War of the Rebellion: Serial 121 Page 0632 PRISONERS OF WAR AND STATE, ETC.

Search Civil War Official Records

wounded. The essential conditions and causes of the disease under consideration are of various kinds, such as deprivation of the blood, overcrowded hospitals, a lack of proper cleanliness, and insufficient ventilation. In fact, anything which would cause other diseases of a low form might be enumerated as causes of this truly formidable disease.

The last question we will not attempt to anser at this time. We have not performed a sufficient number of post-mortem examinations of patients who have died from this and other diseases to entitle us to speak positively as to any peculiar "local lesions which are characteristic of this disease."

We will therefore close this already too lengthy paper, hoping that it may in some way assist you in making your report to the Surgeon-General, and thereby prove of some benefit to the profession and the country.

GENERAL COURT-MARTIAL ORDERS,

WAR DEPARTMENT, ADJUTANT-GENERAL'S OFFICE,

Numbers 260.

Washington, June 1, 1865.

I. Before a general court-martial which convened at Washington, D. C., May 2, 1865, pursuant to Special Orders, Numbers 196, dated War Department, Adjutant-General's Office, Washington, May 1, 1865, and of which Major General J. G. Foster, U. S. Volunteers, is president, was arraigned and tried-

Benjamin G. Harris, citizen.

CHARGE: Violation of the 56th Article of War.

Specification 1.-In this, that Benjamin G. Harris, a citizen of Maryland and a member of the Congress of the United States, did relieve, with money, to wit, the sum of $2.00, the public enemy, to wit, Sergt. Richard Chapman and Private William Read, of Company K, Thirty-second Regiment Virginia Infantry, soldiers of the Army of the so-caled Confederate States of America, then in rebellion against and at war with the United States, he, the said Harris, then and there well knowing said Chapman and Read to be soldiers of said Army, and treating and offering to relieve them as such, and at the same time advising and inciting them to continue in said Army and to make war against the United States, and emphatically declaring his sympathy with the enemy and his opposition to the Government of the United States in its efforts to suppress the rebellion. This at or near Leonardtown, Saint Mary's County, Md., on or about April 26, 1865.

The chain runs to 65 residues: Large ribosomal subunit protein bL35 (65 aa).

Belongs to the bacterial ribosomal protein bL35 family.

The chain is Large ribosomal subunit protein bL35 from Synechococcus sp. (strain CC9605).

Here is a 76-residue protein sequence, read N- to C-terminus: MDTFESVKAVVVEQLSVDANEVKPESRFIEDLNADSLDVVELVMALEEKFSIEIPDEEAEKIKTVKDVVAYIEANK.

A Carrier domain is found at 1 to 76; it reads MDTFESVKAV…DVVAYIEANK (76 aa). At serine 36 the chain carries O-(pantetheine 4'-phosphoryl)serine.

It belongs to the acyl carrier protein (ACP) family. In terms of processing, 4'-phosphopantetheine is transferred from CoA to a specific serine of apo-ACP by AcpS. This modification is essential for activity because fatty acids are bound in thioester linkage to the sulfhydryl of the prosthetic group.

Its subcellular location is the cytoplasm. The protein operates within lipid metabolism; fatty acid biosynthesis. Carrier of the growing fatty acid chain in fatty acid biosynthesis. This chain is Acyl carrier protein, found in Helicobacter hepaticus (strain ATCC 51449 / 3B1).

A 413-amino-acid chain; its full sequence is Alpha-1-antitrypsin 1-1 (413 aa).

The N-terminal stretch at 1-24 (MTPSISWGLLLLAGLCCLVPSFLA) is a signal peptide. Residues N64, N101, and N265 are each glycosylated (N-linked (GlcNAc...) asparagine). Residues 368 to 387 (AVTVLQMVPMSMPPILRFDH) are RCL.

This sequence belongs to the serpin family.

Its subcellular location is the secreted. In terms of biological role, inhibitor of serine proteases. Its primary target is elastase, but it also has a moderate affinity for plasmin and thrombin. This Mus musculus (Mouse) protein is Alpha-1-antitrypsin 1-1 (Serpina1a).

Specification 2.-In this, that Benjamin G. Harris, a citizen of Maryland and a member of the Congress of the United States, did knowingly harbor and protect the public enemy, to with, Sergt. Richard Chapman and Private William Read, of Company K, Thirty-second Regiment Virginia Infantry, soldiers of the Army of the so-called Confederate States of America, then in rebellion against and at war with the United States, by procuring them to be lodged and fed in a private house, and furnishing them with money therefor, he the said Harris, then and there well knowing said Chapman and Read to be soldiers of said Army, and treating them, and offering and giving them money as such, and at the same time advising and inciting them to continue in said Army and to make war against the United States, and emphatically declaring his sympathy with the enemy and his opposition to the Government of the United States in its efforts to suppress the rebellion. This at or near Leonardtown, Saint Mary's County, Md., on or about April 26, 1865.

To which charge and specification the accused, Benjamin G. Harris, citizen, pleaded not guilty.

FINDING.

The court, having maturely considered the evidence adduced, finds the accused, Benjamin G. Harris, citizen, as follows:

Of the first specification, guilty.

Of the second specification, guilty, except as to the words, "and fed in a private house."

Of the charge, guilty.

SENTENCE.

And the court does therefore sentence him, Benjamin G. Harris, citizen, to be forever disqualified from holding any office or place of honor, trust, or profit under the